Electricity capacity mechanisms: lessons learned from recent European Commission decisions
The European Commission has recently endorsed – on certain conditions - the capacity mechanisms for electricity supply proposed by Germany, Belgium, France, Greece, Italy and Poland. Some lessons can be learned.
Among the measures aiming to ensure the security of electricity supply, so-called capacity mechanisms have been developed in recent years by many European Member States.
The nature and size of these mechanisms is in principle correlative to the availability of production in the regulation area concerned: in other words, the more intermittent or seasonal production, the bigger the need for back-up production capacity in combination with electricity demand management measures.
The importance of appropriate - i.e. adapted to local and regional circumstances - mechanisms for an efficient energy transition cannot be underestimated by the markets, as the European Commission recently confirmed.
Decisions of the Commission
On 7 February 2018 the Commission decided not to raise any objections to state aid rules with regard to the capacity mechanisms proposed by Germany, Belgium, France, Greece, Italy and Poland, while imposing in each of its decisions specific conditions related to the mechanism concerned.
The Commission's analysis of each of the proposed mechanisms is based in particular on its 2014-2020 Guidelines on state aid for environmental protection and energy, and on the results of the sectoral surveys it conducted. This common framework of analysis is all the more important as the mechanisms developed by the Member States are substantially different.
Belgium and Germany, for example, have opted for a so-called 'strategic reserve' scheme to use specific units at predetermined volumes and circumstances in order to temporarily address identified supply disruptions. One of the requirements for endorsement by the Commission concerns the establishment of equality between actors on the production and demand management side in the selection and actual participation in tenders. As for Italy and Poland, these countries opted for direct payment mechanisms to selected suppliers of production capacity or demand management. The Commission considers that these mechanisms are justified by the risks of electricity supply disruption, as was the case in the decisions taken in the past concerning the British and Irish markets.
In France, as in Greece, the latest mechanisms put in place focus on measures relating to demand management, considering that these measures allow greater responsiveness in the event of shortages than measures on the production side, and this at a lower cost and with lower environmental impact. As with the other notified mechanisms, the Commission requires that these measures be temporary – i.e. in line with the identified supply disruption and the recommended solutions - and based on objective and transparent allocation rules.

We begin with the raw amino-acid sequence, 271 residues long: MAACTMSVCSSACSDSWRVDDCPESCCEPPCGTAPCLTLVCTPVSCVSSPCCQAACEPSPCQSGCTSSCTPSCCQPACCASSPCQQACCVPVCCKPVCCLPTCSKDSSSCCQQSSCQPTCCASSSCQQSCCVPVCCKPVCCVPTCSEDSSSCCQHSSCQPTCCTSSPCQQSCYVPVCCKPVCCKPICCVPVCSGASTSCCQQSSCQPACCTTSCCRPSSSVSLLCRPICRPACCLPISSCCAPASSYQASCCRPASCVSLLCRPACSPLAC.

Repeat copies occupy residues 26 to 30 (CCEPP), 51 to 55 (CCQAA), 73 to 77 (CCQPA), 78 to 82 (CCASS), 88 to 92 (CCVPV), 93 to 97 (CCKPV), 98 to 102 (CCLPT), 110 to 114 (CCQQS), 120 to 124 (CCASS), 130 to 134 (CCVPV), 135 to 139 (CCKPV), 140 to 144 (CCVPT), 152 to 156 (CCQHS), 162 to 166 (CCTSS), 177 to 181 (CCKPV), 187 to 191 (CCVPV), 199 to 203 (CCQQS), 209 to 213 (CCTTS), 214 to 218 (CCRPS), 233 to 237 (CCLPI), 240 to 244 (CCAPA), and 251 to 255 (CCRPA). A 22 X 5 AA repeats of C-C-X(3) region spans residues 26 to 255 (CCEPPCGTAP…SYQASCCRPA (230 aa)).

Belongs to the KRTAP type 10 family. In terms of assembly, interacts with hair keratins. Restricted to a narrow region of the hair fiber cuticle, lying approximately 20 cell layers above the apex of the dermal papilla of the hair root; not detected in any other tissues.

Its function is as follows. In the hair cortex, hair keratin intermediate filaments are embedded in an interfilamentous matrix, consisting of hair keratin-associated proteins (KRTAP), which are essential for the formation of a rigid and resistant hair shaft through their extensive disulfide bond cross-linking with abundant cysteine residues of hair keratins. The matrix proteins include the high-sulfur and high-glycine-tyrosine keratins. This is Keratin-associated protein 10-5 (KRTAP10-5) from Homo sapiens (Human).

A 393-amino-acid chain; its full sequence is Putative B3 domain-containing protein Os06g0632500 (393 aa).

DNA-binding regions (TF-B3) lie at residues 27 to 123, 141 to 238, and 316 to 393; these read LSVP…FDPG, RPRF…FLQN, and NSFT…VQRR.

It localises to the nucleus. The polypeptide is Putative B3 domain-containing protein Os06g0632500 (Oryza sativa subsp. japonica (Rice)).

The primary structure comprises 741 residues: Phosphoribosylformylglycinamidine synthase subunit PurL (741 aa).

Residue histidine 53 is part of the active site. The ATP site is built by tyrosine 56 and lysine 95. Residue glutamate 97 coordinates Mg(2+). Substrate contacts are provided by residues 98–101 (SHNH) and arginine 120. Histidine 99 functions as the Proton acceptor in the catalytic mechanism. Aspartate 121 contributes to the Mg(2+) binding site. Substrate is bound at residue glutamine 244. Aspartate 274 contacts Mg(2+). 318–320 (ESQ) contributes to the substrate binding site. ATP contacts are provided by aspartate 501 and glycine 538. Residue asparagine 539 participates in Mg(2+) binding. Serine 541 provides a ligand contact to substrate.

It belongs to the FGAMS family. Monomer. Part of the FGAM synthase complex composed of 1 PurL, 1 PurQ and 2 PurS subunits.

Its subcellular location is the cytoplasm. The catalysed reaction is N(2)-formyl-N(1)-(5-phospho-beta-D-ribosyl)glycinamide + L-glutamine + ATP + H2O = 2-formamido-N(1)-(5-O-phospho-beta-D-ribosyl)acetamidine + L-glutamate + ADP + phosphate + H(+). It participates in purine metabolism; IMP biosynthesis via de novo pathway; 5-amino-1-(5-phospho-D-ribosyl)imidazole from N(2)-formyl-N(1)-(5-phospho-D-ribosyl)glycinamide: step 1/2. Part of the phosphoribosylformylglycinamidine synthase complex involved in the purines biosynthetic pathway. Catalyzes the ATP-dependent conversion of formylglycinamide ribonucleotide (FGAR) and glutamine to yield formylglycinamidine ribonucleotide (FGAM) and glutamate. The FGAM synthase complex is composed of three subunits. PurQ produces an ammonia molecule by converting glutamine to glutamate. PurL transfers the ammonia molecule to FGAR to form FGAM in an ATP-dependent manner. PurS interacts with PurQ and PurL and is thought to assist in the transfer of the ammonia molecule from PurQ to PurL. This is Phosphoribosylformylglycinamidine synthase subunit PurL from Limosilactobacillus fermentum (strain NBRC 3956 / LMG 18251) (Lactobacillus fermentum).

Beyond the implementation of the specific conditions imposed by the Commission, the decisions of 7 February 2018 confirm the trend of greater intervention by political and regulatory authorities in the functioning of electricity (production) markets. However, as the Commission clearly points out in each of its decisions, these measures cannot replace the general rules (stemming from the successive European Directives) governing the functioning of the markets and are therefore by definition temporary and subject to the evolution of the regulation zones concerned.
In addition, these measures necessarily interact with other related markets such as those relating to energy carriers, e.g. natural gas and heat, or those relating to the protection of the environment. In this respect, one of the questions that remains to be answered is whether, beyond the mechanisms already in place at European level such as the carbon trading system, capacity mechanisms should integrate other environmental criteria such as those aimed at limiting other types of emissions.
Finally, as stated by the Commission, in particular in the decision on the strategic reserve in Belgium, national measures cannot be adopted without taking into account the capacities present in the neighbouring Member States. Greater integration of networks by strengthening of interconnection capacities is only to reinforce this requirement.
All of these developments are to be closely monitored by the market players and practitioners concerned.